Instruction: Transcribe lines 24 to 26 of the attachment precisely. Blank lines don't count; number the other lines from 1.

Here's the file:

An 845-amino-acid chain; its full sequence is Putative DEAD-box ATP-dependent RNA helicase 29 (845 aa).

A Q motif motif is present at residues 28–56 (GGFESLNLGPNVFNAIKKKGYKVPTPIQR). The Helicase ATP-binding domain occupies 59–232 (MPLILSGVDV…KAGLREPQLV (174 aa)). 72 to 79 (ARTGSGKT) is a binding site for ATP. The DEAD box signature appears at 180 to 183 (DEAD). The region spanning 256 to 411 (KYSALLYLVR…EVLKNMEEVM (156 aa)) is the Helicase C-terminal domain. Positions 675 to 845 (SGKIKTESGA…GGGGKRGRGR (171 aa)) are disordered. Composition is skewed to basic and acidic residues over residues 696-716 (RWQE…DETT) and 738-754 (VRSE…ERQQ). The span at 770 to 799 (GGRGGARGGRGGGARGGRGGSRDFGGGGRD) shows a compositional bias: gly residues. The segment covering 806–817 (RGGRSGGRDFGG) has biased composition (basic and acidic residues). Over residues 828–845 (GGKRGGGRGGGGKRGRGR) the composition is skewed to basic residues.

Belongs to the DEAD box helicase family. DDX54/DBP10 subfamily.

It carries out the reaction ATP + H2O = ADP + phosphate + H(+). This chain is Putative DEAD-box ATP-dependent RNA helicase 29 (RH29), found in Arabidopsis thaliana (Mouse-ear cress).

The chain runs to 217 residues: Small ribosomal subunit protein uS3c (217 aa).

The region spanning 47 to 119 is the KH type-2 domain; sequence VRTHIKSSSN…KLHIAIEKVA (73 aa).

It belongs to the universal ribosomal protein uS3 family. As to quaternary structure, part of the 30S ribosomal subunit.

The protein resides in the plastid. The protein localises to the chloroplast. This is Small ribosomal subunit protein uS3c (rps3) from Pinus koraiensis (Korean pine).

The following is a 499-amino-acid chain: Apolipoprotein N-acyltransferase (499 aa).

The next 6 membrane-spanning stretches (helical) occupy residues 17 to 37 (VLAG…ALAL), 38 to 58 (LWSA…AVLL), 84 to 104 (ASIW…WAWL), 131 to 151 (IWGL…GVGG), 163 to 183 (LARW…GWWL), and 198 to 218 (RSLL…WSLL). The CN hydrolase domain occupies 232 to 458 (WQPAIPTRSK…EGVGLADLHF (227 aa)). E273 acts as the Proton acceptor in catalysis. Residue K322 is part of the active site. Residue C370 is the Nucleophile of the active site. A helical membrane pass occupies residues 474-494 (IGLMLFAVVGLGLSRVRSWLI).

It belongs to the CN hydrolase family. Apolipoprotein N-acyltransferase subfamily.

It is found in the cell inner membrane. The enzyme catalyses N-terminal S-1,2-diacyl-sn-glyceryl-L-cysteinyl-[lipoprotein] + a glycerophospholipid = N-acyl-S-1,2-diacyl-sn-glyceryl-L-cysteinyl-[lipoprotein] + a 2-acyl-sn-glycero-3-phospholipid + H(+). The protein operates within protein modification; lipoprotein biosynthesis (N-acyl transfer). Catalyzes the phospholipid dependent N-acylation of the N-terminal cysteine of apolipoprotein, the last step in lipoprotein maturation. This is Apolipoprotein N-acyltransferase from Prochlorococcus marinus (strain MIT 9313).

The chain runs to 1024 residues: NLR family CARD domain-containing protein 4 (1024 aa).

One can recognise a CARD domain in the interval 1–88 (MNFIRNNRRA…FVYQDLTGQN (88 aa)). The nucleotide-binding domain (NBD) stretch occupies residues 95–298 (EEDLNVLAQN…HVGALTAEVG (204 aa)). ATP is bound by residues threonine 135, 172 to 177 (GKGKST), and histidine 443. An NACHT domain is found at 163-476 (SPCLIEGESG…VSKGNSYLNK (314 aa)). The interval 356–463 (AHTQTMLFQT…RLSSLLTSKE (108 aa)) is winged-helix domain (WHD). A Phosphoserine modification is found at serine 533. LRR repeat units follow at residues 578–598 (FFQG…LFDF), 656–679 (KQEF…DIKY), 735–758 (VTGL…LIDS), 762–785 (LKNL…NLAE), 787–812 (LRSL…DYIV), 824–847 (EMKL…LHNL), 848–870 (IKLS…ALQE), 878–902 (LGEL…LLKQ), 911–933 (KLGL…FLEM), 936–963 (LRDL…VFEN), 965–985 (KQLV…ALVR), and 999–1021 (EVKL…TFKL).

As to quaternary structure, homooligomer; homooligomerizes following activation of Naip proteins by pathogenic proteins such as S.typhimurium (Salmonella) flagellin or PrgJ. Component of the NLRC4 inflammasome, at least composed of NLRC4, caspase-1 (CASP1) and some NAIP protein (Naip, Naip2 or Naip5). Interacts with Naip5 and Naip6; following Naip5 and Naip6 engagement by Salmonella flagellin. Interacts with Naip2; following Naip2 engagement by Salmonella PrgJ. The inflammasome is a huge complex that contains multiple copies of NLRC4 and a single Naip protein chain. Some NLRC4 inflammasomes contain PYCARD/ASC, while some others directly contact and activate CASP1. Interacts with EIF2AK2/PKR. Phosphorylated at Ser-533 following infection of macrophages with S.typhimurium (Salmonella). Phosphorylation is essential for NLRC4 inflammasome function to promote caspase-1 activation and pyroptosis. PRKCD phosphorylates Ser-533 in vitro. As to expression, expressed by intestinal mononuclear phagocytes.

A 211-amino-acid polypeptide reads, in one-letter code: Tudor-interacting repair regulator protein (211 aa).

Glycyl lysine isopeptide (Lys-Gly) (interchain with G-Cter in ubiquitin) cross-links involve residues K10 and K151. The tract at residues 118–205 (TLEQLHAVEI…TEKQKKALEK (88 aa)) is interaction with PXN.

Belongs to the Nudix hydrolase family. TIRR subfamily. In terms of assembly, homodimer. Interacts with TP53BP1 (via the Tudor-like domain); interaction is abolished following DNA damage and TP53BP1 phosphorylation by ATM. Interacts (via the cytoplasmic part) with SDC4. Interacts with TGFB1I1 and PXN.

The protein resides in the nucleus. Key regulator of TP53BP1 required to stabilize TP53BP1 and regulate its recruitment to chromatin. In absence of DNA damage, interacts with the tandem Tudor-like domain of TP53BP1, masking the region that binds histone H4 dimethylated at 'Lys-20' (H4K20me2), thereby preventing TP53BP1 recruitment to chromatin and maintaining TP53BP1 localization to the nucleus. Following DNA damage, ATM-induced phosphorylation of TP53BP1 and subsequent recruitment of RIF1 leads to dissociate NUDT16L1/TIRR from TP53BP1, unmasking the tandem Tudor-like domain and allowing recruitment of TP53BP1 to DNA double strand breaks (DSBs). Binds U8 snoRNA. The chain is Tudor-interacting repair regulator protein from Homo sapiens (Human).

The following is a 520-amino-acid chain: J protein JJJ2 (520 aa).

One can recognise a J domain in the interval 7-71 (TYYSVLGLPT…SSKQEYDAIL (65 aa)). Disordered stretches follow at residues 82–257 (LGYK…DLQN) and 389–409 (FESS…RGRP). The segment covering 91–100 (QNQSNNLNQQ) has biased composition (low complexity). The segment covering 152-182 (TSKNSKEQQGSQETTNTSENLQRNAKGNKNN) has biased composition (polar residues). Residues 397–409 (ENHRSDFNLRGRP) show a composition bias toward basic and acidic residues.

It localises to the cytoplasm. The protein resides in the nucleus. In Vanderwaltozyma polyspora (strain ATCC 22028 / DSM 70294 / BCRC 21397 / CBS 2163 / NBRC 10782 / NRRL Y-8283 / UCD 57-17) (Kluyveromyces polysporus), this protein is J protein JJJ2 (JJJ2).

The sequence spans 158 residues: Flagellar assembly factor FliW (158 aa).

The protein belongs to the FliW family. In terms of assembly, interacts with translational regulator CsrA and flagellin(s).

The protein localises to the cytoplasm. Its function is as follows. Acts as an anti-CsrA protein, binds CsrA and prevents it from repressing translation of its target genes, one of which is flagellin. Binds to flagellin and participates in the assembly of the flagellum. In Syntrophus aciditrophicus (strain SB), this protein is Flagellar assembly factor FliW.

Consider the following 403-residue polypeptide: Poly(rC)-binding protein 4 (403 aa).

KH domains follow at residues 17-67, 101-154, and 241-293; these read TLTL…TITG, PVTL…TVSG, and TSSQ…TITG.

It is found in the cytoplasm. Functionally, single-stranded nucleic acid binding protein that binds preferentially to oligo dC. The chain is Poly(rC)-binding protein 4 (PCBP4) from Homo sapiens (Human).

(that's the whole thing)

The protein belongs to the FliW family. In terms of assembly, interacts with translational regulator CsrA and flagellin(s).

The protein localises to the cytoplasm. Its function is as follows. Acts as an anti-CsrA protein, binds CsrA and prevents it from repressing translation of its target genes, one of which is flagellin. Binds to flagellin and participates in the assembly of the flagellum. In Syntrophus aciditrophicus (strain SB), this protein is Flagellar assembly factor FliW.

Consider the following 403-residue polypeptide: Poly(rC)-binding protein 4 (403 aa).